News Room > New Coalition to Push for Biology "Writ Large"

ESA NewSource, Autumn 2002
The Newsletter of the Ecological Society of America


New Coalition to Push for Biology "Writ Large"
Peter Farnham, CAE

The budget of the National Institutes of Health has grown dramatically in recent years, and deservedly so. If the lat installment of the five-year doubling campaign is completed as scheduled this year, the NIH's budget will have grown from $13 billion to over $27 billion since 1999. This is great news for the American people, who for decades to come will enjoy better health and the many economic benefits that have already started to flow from the key decision Congress made in 1999 to begin the doubling.

However, NIH's success has masked the poor state of federal funding for a lot of important biology that is not primarily biomedical. Government reports, and sometimes public statements about those reports, often bundle all biology together into one broad category known as the "life sciences." Thus, someone could see a reference to greatly increased funding for "life sciences" research and mistakenly conclude that all biological disciplines have enjoyed increases similar to those at NIH since 1999.

Unfortunately, some Washington decision-makers have apparently gotten this erroneous message. This misperception has led to calls for "balance" in science funding between the biological and physical sciences, without differentiating between biomedical science and such disciplines as agricultural science, environmental biology, ecology, taxonomy, plant biology, and fundamental cellular and molecular biology as funded at the National Science Foundation, the Department of Energy, and elsewhere.

This is the main problem that led to the creation of a new group on the Washington policy scene-the Biological and Ecological Sciences Coalition, or "BESC" for short. As BESC's mission statement puts it:

"While well-deserved support for the biomedical sciences has grown, federal support for the other biological sciences has declined. However, recent efforts calling for a balance between the "life sciences" and the physical sciences fail to recognize this distinction, thus jeopardizing support for nonmedical biology at a time when the nation needs such knowledge more than ever."

BESC may be small (only about a dozen members so far), poor (it collects no dues) and new (its first meeting was in September), but it is by no means helpless. For starters, many of the people participating in the coalition are among the most experienced science policy specialists in Washington, and collectively share decades of policy experience. This experience showed in the speed with which BESC began to make its influence felt.

As one of its first actions, BESC successfully lobbied the Coalition for National Science Funding (CNSF)-the major coalition supporting NSF-to write to the House Appropriations Committee about the NSF biology budget. The problem? The Senate Appropriations Committee had flat-funded biology at the NSF earlier this year, on grounds that biology as a whole was doing very well and the "balance" had to be restored between funding for biology and all the other sciences at NSF (most of which received double digit percentage increases in the Senate bill).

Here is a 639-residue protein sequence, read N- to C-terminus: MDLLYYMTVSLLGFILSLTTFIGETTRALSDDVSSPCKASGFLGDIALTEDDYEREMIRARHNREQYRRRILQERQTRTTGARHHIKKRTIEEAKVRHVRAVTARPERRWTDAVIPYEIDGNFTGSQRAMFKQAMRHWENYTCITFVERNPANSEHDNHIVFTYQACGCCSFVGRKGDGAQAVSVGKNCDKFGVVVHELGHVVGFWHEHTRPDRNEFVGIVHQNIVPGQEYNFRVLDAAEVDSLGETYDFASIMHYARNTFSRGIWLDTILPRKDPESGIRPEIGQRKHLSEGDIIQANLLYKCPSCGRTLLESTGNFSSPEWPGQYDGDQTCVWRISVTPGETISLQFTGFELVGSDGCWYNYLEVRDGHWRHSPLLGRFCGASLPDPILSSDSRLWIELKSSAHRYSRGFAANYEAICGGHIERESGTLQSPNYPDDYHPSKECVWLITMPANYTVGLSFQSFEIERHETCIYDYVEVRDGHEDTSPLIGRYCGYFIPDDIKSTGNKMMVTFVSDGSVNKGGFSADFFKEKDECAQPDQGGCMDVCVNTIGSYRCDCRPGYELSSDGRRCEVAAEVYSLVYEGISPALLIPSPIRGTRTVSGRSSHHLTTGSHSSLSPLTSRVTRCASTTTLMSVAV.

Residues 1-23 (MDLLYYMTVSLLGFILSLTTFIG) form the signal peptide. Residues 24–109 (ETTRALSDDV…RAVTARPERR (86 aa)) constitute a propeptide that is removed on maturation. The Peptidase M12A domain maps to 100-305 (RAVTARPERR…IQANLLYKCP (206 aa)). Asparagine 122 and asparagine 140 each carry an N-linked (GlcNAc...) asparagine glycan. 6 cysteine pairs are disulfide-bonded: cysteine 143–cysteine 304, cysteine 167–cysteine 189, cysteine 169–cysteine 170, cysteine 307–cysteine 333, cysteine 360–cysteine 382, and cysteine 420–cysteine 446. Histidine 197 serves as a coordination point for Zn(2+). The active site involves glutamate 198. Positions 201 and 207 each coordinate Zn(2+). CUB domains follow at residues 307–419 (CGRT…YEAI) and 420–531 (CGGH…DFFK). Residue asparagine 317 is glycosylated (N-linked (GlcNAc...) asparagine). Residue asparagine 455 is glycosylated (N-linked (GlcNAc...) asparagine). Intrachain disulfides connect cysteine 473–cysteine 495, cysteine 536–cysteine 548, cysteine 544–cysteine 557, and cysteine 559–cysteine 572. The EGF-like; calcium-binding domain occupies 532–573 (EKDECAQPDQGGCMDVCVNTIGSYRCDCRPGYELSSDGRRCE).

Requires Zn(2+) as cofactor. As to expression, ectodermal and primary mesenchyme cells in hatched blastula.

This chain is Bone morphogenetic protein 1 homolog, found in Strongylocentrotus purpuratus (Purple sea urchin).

As the CNSF letter notes, "Modern scientific research is increasingly interdisciplinary. We would like to note in particular, that life scientists work in a broad array of disciplines ranging from agriculture to zoology, in addition to biomedicine. Many life scientists-particularly those working on biology of the natural world-depend upon funding from the National Science Foundation. In fact, NSF provides 65 percent of the academic funding for this type of research, which provides the knowledge we need as a society, to promote a healthier environment, a safer food supply, and to meet other natural resource challenges."

The result? The House Appropriations Committee recommended a 15 percent increase for biology funding at NSF in its version of the bill-a vast improvement over the 3.4 percent increase the Senate recommended.

Next, BESC cofounder Nadine Lymn, ESA's Director of Public Affairs, delivered a public statement on behalf of BESC at a recent meeting of the President's Council of Advisors on Science and Technology, which is considering recommendations to Congress on the "balance" issue. She urged PCAST to recognize the critical role nonmedical biological research plays in our nation's economy and in the health of the environment, and also that the life sciences are composed of many scientific fields, not just biomedical science. A PCAST member remarked afterward that the Council should keep these excellent points in mind as it considered what recommendations to make.

It is in such small victories that progress is measured…

Coalitions such as BESC can be powerful weapons in Washington policy debates, and BESC's early successes show that such groups do not need a lot of money to be effective. Contact Ms. Lymn to find out how you can help.

Peter Farnham is Public Affairs Officer for the American Society for Biochemistry and Molecular Biology (ASBMB). The views expressed in this article are his own.

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